The Indian spotted chevrotain lives mostly within semi-evergreen, moist evergreen, and tropical deciduous forests in India. It is known to prefer rocky areas such as grass-covered hillsides and is also found near water sources such as rivers and streams and primarily is a nocturnal animal.
As is the case with the majority of forest creatures, the adult usually remains solitary except during mating season. The animal remains concealed for the majority of the day, typically within rock crevices or in tree hollows. Because of their dappled coloring, they are easily able to camouflage themselves against the leaves on the forest floor. This ability to conceal itself has probably been a leading cause in its ability to maintain the population of the species. The chevrotain is a shy animal that shuns open locations and runs for cover if any sound is heard or an unknown presence approaches.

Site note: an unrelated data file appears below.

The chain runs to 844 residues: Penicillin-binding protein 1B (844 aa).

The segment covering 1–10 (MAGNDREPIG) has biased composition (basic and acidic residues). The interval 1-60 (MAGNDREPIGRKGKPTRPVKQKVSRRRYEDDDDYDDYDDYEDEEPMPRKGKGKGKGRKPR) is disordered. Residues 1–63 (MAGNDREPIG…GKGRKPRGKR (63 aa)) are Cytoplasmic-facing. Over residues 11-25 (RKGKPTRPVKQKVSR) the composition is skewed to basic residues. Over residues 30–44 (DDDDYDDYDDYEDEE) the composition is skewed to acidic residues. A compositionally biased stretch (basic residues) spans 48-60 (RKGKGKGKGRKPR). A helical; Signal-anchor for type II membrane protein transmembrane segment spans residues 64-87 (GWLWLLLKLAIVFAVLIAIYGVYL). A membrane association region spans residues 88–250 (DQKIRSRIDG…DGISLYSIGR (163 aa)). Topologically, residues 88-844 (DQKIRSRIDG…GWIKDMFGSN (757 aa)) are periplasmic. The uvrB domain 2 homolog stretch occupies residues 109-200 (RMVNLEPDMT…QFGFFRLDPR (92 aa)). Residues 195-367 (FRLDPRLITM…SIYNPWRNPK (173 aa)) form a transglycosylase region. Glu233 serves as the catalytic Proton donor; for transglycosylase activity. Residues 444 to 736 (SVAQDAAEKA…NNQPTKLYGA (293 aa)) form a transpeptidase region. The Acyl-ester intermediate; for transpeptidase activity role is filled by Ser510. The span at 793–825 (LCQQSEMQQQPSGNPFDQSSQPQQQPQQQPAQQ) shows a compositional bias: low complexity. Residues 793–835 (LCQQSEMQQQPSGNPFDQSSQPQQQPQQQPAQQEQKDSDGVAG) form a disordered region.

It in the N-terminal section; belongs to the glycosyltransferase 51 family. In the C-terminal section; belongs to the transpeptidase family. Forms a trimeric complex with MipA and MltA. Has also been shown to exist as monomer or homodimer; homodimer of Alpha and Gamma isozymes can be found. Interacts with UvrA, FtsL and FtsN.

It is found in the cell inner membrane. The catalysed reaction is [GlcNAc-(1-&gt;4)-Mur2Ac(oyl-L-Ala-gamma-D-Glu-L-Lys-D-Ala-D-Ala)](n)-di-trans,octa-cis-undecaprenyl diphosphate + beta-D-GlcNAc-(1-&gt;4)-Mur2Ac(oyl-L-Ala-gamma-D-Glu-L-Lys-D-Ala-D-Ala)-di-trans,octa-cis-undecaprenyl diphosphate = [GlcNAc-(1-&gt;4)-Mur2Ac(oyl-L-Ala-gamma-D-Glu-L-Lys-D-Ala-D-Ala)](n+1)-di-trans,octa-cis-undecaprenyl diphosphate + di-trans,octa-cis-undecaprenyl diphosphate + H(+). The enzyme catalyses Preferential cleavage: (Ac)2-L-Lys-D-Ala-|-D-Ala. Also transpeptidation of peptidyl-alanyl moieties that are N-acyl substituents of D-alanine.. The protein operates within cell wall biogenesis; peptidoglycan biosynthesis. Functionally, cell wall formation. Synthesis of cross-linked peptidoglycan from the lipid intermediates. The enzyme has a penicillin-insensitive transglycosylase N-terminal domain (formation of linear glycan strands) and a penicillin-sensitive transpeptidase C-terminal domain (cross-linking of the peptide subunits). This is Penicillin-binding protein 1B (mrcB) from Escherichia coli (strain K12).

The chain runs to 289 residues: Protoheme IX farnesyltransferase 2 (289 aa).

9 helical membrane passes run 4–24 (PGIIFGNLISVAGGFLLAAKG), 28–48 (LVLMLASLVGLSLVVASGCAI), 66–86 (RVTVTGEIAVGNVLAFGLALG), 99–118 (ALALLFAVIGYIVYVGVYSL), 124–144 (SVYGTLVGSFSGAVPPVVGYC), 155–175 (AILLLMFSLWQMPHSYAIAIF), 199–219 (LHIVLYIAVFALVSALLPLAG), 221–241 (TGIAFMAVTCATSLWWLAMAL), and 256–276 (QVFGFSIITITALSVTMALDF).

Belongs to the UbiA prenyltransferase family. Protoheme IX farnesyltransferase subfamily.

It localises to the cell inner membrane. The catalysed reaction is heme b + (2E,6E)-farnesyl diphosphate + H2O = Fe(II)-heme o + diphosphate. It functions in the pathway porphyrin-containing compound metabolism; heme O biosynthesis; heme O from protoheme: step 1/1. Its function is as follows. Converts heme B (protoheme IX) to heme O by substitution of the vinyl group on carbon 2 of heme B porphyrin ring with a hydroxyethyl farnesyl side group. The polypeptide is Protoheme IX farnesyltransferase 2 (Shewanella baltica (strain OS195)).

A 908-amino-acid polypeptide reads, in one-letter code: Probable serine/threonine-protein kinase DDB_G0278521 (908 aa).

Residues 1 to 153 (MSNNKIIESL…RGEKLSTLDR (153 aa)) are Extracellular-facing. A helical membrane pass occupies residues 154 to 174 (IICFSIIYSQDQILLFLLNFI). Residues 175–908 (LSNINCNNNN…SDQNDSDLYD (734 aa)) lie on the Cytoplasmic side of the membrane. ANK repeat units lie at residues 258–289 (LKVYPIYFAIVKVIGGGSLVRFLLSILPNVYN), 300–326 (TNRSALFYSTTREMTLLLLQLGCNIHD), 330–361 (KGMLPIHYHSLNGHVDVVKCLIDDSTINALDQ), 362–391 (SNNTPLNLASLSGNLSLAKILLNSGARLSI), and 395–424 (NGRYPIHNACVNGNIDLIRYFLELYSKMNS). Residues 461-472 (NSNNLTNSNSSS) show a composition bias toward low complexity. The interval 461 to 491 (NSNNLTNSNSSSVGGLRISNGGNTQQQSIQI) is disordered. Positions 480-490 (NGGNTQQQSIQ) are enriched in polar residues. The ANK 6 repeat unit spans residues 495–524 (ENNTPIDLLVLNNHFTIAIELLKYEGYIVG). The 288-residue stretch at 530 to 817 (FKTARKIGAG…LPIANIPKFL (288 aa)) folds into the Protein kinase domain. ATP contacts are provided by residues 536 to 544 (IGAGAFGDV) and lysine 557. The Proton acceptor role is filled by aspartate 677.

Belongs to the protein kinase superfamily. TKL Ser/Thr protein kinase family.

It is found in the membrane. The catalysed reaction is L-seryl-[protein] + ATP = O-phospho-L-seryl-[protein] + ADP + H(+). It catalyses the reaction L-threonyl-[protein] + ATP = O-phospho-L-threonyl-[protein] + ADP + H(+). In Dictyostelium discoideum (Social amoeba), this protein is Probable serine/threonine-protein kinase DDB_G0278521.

Despite the fact that the animal is not without its predators, the chevrotain is not currently listed as a rare or endangered species. The population of the creature is too large as is its range, giving the species the classification of Least Concern. Although little information has been collected regarding the population of the species, there is little evidence that the number of Indian spotted chevrotains will diminish far enough to be classified as Near Threatened. The primary cause for the success of the species is its habitat which has proved to be relatively stable within the range of the species. Despite this positive prognosis for the species, scientists still wish to more thoroughly understand the status of Indian spotted chevrotain populations.
Picture of the Indian spotted chevrotain by Drew Avery, licensed under the Creative Commons Attribution 2.0 Generic license.
The Chevrotain, indian mouse deer, indian spotted chevrotain is listed as Least Concern (LR/lc), lowest risk. Does not qualify for a more at risk category. Widespread and abundant taxa are included in this category, on the IUCN Red List of Threatened Species